Deep vein thrombosis
Sudden death of an individual who just arrived from a trip to the United Kingdom or the United States of America or any other far-flung destination was quickly ascribed pulmonary embolism. Some said such an individual died of deep vein thrombosis. Indeed some have in the past been confirmed to have died of pulmonary embolism.
What then is deep vein thrombosis (DVT)? What is pulmonary embolism?
DVT refers to a condition in which a blood clot forms in one of the deep veins of the body. More commonly, DVT occurs in the deep veins of the calf muscles or the thigh. To a lesser extent, the clot may originate from the arm. DVT may form in more than one of the deep veins.
Symptoms of DVT
Pain and soreness in the calf muscles not associated with any other cause like excessive exercise. This is the first symptom that the individual will notice.
Secondly, the affected limb may become swollen. In a few cases, both legs swell up.
There are a few cases that are symptomless.
Risk factors associated with DVT
1. Age: The risk of DVT increases with age.
2. Trauma or surgery: Trauma to a vein or surgery involving a vein may predispose to DVT
3. Pregnancy: DVT is a common cause of sudden death in pregnancy. As the foetus grows in size, it exerts increasing pressure on the veins in the pelvis and the legs. Individuals with an inherited blood clotting disorder may be more predisposed to DVT in pregnancy.
4. Inherited blood clotting disorder: This disorder makes blood in the veins to clot easily.
5. Extended stay on the hospital bed: A patient who has undergone surgery, an orthopaedic patient immobilised on a splint or one who is paralysed all spend prolonged periods of time on the hospital bed. They are more or less motionless and as their muscle are not contracting and relaxing, circulation becomes slow and sluggish. In such a situation, blood clots can easily form.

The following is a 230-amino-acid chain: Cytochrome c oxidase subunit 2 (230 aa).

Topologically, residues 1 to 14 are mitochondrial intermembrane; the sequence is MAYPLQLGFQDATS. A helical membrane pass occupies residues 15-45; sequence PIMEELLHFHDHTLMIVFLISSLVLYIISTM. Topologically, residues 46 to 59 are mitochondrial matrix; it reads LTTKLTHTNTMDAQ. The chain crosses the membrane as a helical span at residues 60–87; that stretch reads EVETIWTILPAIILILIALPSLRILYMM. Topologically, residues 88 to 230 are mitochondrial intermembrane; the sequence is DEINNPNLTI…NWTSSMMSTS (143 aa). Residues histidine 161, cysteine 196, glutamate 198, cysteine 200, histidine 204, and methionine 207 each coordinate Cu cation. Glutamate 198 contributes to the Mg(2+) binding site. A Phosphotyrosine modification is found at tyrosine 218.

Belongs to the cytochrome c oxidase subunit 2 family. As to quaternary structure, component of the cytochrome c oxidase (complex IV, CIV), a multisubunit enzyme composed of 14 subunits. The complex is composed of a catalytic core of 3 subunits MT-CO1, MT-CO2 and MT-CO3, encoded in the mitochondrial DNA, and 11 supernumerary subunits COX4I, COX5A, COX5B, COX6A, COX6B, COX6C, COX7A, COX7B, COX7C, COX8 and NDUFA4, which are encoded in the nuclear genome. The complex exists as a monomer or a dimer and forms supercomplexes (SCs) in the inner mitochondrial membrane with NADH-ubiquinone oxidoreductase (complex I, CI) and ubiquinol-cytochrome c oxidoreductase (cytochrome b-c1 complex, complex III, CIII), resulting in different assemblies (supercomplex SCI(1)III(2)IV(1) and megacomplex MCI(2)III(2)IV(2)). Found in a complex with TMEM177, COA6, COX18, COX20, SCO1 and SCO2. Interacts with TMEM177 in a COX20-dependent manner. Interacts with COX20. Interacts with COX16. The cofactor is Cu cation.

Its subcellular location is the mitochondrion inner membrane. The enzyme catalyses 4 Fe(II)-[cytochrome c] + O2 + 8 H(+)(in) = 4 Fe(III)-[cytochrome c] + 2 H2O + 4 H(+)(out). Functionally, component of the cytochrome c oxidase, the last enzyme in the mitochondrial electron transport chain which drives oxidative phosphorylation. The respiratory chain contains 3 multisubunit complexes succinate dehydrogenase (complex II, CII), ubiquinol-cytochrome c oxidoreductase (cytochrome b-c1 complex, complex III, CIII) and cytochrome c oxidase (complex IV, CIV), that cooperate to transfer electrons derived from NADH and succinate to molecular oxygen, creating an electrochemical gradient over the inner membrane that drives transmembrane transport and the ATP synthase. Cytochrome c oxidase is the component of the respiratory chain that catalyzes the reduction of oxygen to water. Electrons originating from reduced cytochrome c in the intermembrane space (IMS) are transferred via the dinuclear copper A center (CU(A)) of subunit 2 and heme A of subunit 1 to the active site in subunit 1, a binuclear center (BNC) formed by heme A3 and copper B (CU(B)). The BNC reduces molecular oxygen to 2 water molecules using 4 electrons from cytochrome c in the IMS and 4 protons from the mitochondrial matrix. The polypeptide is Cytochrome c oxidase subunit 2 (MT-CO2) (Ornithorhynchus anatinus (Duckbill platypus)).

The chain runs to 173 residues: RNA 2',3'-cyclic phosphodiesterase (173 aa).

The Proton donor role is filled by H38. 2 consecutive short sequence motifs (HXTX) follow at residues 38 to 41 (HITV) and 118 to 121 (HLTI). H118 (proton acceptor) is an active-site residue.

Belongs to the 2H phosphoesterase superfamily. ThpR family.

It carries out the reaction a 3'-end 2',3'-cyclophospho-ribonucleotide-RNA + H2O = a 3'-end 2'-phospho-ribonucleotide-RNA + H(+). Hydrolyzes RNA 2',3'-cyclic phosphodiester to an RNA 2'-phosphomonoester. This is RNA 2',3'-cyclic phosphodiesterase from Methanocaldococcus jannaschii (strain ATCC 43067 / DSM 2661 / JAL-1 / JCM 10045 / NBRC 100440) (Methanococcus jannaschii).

6. Hormone replacement therapy in menopausal women and birth control pills in younger women both place them at risk of DVT.
7. Obesity: Excess fat in the pelvic region and legs increase pressure on the veins. Together with the sedentary lifestyle of these individuals, the risk of DVT is high.
8. Long intercontinental airplane journeys: More often than not, passengers in these fights sit down for long periods without exercising or moving their legs. The space available for the passengers’ legs may be less than adequate. As the calf and thigh muscles remain motionless for long, clots may easily form. It is obvious that moving around in an airplane reduces the risk of DVT.
9. A family history of DVT: You are more likely to have DVT if a member of your family has had it before.
10. Heart failure: This is a complication of hypertension where the function of the heart and lungs have been reduced. Blood clots are easily formed between a heart and lungs that are not functioning optimally.
Complication of Deep Vein Thrombosis – Pulmonary Embolism
When a thrombus gets detached from the wall of the vein where it was formed and is carried to other locations, it becomes known as an embolus.
An embolus that originates from a thrombus in the vein is bound for the heart; it will eventually arrive at the right side of the heart through the large vein known as the inferior vena vava. From the heart, the embolus travels through the pulmonary veins to the lungs. This embolus, which can become as big as a man’s thumb, can block a big vein in the lungs and cause immediate death of the individual.
This condition is known as pulmonary embolism and is one of the common cause of sudden death in man. Sudden death of an individual who had embarked on a long journey by air is more often than not, caused by pulmonary embolism.
Symptoms of pulmonary embolism
The following are symptoms of pulmonary embolism:
1. Chest pain: The pain gets worse as a deep breath is taken. Coughing also worsens the pain.
2. Sudden experience of shortness of breath.
3. Dizziness, feeling faint and lightheaded.
4. Haemoptysis: Coughing out blood in the sputum.
Pulmonary embolism has caused a lot of deaths in this country and preventive measures to be taken against this very fatal condition are easy. In next week’s Thursday’s edition of the Guardian Newspaper, I shall be presenting the treatment and prevention of DVT
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